And this, of course, is garbage. We do not now and have never needed every single nuclear weapon we launch to function properly; we have so many more than we need to do whatever job we could ever conceivably want to do. No plausible study suggests that our existing nuclear weapons are decaying at anything like the rate they would need to in order to threaten the robustness of the deterrent. More importantly, no enemy is ever going to make this analysis:

CRAZY FOREIGN DICTATOR: How many nuclear weapons will the Americans launch at us if we destroy New York?

LACKEY TO CRAZY FOREIGN DICTATOR: Dozens, sir. But perhaps half of those won’t work, which means that we will only suffer half of… well, dozens of nuclear explosions.

CRAZY FOREIGN DICTATOR: Ha ha ha. The American fools. If only they had funded RRW back when they had the chance. The Democratic Party truly is our best friend. Launch our attack!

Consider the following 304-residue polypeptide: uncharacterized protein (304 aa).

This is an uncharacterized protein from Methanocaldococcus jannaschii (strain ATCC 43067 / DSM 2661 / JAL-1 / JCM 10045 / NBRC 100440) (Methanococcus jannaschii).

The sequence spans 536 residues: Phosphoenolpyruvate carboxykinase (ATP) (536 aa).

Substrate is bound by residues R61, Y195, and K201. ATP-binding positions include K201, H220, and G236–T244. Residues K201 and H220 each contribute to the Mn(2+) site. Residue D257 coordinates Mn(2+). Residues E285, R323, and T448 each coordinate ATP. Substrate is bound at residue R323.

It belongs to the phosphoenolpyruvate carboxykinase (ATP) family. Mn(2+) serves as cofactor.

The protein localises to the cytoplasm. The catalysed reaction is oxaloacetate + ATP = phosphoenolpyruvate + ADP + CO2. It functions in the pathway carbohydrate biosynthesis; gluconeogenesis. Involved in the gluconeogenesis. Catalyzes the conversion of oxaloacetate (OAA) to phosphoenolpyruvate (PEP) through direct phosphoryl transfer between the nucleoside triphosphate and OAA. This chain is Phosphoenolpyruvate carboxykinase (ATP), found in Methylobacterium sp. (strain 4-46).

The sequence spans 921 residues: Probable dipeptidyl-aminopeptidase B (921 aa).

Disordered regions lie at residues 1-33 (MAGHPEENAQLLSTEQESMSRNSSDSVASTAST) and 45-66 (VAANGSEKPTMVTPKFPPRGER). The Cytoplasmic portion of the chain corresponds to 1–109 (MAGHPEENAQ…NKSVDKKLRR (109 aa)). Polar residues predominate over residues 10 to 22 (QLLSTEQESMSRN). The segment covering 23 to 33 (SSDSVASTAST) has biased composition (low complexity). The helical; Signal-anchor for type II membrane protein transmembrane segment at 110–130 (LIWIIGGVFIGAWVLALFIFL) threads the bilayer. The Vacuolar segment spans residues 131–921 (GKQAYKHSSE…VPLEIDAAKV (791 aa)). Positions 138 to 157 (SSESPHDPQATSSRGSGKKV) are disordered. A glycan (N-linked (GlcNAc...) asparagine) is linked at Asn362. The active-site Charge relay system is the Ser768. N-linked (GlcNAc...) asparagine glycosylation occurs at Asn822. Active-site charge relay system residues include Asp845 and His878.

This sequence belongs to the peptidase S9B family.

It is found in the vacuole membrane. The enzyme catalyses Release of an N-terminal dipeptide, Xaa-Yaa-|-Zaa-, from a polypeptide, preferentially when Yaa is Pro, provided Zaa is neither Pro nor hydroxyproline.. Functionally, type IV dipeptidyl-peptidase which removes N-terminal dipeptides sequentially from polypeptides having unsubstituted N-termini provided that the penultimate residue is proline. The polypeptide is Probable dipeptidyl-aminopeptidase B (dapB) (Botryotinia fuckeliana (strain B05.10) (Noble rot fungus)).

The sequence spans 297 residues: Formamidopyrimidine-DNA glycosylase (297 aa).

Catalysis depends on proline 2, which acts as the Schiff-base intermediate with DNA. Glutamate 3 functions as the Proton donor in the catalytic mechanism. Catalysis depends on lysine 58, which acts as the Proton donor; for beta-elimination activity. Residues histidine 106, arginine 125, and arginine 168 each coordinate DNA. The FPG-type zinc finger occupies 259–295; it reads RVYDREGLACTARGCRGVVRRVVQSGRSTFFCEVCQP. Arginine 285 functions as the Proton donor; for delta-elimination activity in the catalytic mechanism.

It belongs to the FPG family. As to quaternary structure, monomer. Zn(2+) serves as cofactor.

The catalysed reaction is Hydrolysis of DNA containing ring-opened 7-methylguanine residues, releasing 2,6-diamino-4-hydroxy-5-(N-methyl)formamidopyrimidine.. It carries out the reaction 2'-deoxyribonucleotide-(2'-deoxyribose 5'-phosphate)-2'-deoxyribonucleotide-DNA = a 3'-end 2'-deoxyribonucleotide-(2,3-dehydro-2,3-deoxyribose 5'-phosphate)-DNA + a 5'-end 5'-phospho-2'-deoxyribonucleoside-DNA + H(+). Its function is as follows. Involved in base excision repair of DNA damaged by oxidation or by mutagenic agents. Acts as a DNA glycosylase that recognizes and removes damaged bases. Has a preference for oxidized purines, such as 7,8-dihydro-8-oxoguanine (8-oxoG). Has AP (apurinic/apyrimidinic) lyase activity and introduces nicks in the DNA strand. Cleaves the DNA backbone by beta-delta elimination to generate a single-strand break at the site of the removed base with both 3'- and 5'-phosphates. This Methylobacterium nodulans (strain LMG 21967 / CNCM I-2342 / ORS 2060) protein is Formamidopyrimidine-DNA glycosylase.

It comes down to this; STRATCOM wants new toys, and the major nuclear labs want new jobs. It’s unclear to me why we should pay for either of those things.

Cross-posted to TAPPED.

Big Tanker News…

[ 14 ] February 29, 2008 |

This is rather a surprise….

Northrop Grumman and European partner EADS, parent company of Airbus, beat out presumptive favorite Boeing for the U.S. Air Force’s $40 billion, 179-plane tanker deal, according to industry sources.

The Northrop team’s A330 variant, referred to by Vice Chief of Staff of the Air Force Gen. Duncan J. McNabb as the KC-45A, reportedly beat Boeing’s militarized 767 in four of the five criteria used to measure the bids and matched in the fifth, according to one source close to the decision.

Hope everyone dumped their Boeing stock this morning.